Clinical trials are the key to medical progress. Through clinical trials, researchers test new ways to detect, treat and prevent Alzheimer's disease and related dementias. Without clinical trials, there can be no new treatments or cures.
Ground-breaking research is going on that could have a measurable impact on the lives of current and future Alzheimer's patients. But a lack of volunteers for Alzheimer's clinical trials is significantly slowing down this research and the development of new Alzheimer's treatments. Recruiting and retaining trial participants is now the greatest obstacle, other than funding, to developing the next generation of Alzheimer's treatments.
Please visit How can I learn more about clinical trials?.
For more information about Research, please visit the following web sites and/or reports:
- The Alzheimer's Association Research Center. This site is geared for professional researchers and anyone interested in following the progress in research.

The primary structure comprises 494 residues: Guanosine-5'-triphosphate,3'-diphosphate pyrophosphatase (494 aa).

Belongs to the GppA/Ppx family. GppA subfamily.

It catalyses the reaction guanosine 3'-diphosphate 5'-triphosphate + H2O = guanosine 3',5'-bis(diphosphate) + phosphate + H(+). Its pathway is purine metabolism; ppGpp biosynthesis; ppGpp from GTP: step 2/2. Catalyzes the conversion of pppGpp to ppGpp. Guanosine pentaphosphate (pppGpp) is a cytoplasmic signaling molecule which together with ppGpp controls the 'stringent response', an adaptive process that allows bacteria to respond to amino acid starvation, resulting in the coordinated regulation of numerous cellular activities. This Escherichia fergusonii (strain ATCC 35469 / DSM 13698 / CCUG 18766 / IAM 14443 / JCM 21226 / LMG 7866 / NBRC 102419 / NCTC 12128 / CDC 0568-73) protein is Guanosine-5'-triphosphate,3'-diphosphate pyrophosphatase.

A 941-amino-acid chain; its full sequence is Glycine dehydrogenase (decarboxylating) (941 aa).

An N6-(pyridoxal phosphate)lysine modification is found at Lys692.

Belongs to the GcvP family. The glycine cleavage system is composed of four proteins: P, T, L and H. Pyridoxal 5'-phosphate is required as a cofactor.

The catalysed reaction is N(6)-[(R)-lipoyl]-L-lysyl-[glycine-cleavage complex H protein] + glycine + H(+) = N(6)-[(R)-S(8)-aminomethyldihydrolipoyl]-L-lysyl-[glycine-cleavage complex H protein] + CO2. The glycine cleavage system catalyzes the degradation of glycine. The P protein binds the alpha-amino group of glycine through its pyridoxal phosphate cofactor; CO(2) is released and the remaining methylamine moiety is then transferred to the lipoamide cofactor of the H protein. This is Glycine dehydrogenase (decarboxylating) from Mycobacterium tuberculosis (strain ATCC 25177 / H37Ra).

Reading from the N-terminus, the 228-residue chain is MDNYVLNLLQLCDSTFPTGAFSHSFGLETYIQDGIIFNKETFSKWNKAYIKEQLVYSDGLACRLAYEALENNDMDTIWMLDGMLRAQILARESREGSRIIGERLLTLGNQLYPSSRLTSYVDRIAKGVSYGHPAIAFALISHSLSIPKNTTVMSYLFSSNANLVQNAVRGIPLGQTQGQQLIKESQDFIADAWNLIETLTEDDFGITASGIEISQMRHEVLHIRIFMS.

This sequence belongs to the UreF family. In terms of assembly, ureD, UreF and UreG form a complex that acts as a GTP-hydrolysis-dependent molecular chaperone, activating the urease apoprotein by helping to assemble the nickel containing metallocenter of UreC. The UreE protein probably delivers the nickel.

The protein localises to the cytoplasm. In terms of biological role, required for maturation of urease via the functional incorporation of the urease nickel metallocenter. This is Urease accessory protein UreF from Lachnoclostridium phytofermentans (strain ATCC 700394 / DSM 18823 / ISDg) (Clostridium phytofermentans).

- 2011-2012 Alzheimer's Disease Progress Report - Intensifying the Research Effort. This report from the National Institutes of Health (NIH) focuses on research findings reported and projects funded in 2011 and the first half of 2012. These highlights, prepared by NIH's National Institute on Aging (NIA), the lead institute within NIH for Alzheimer's research, covers work by an active scientific community. This work aims to elucidate the basic mechanisms and risk factors of Alzheimer's disease, then apply this knowledge to the development and testing of new interventions to treat or prevent Alzheimer's disease. The efforts of researchers and clinicians--made possible by the many people who volunteer for clinical studies and trials--may one day lead to a future free of this devastating disorder. This report details some of the recent progress toward that goal.